Saturday, August 3, 2013

Las Vegas tab dump

In Vegas for a weekend with my sweetie after a long run at work, but, yet, still there are open tabs needing to be passed along. Herewith.

This post almost precisely summarizes our view of climate change and the ineptitude of greenie policy prescriptions to address it. Why is it germane? Because it calls out lefty chrony capitalism, one of our big sore spots.

A list of the top "aspirational cities" in the United States. What are they?

A city at its best, wrote the philosopher RenĂ© Descartes, provides “an inventory of the possible.” The city Descartes had in mind was 17th-century Amsterdam, which for him epitomized those cities where people go to change their circumstances and improve their lives. But such aspirational cities have existed throughout American history as well, starting with Boston in the 17th century, Philadelphia in the 18th, New York in the 19th, Chicago in the early 20th, Detroit in the 1920s and 1930s, followed by midcentury Los Angeles, and San Jose in the 1980s.

Yes, the great rule of aspirational cities is that they change over time, becoming sometimes less entrepreneurial, more expensive, and demographically stagnant. In the meantime, other cities, often once obscure, suddenly become the new magnets of opportunity.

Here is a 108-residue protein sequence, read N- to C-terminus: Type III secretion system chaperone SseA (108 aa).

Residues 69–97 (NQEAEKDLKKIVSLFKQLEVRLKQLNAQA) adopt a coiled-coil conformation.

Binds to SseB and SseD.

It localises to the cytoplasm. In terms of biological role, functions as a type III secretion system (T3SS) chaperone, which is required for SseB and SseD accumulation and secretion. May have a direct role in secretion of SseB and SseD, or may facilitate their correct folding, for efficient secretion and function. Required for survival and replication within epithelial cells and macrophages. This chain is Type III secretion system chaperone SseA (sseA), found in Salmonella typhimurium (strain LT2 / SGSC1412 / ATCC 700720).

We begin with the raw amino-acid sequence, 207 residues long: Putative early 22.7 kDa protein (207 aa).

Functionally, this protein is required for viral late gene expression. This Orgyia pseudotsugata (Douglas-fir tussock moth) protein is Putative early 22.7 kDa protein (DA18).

Old media death spiral: The Boston Globe sells for less than a Red Sox outfielder.

More on the astonishing surge in Texas oil production.

Oops, we're heading out. More later.


  1. About that sale of the Globe by the NY Times - I love that the Times is so quick to tell Americans how to run the economy, yet they manage to engineer a 93% loss on the sale of their own investment?

    Tell me again why we should be listening to the Times?

  2. It is always a good idea to know one's enemy! More seriously, one always benefits from knowing the arguments against one's own positions. Indeed, if you do not understand the other side's best arguments, do you truly understand your own opinion? Always read contrary views, and the sharper the better.

  3. You might want to peruse Kent Scheidegger's...critique...of a recent NYT editorial about an execution.

    It helps as much to understand the nature of the opposing opinion when that opinion is utterly incompetent or dishonest as it does to understand its content.

    Eric Hines


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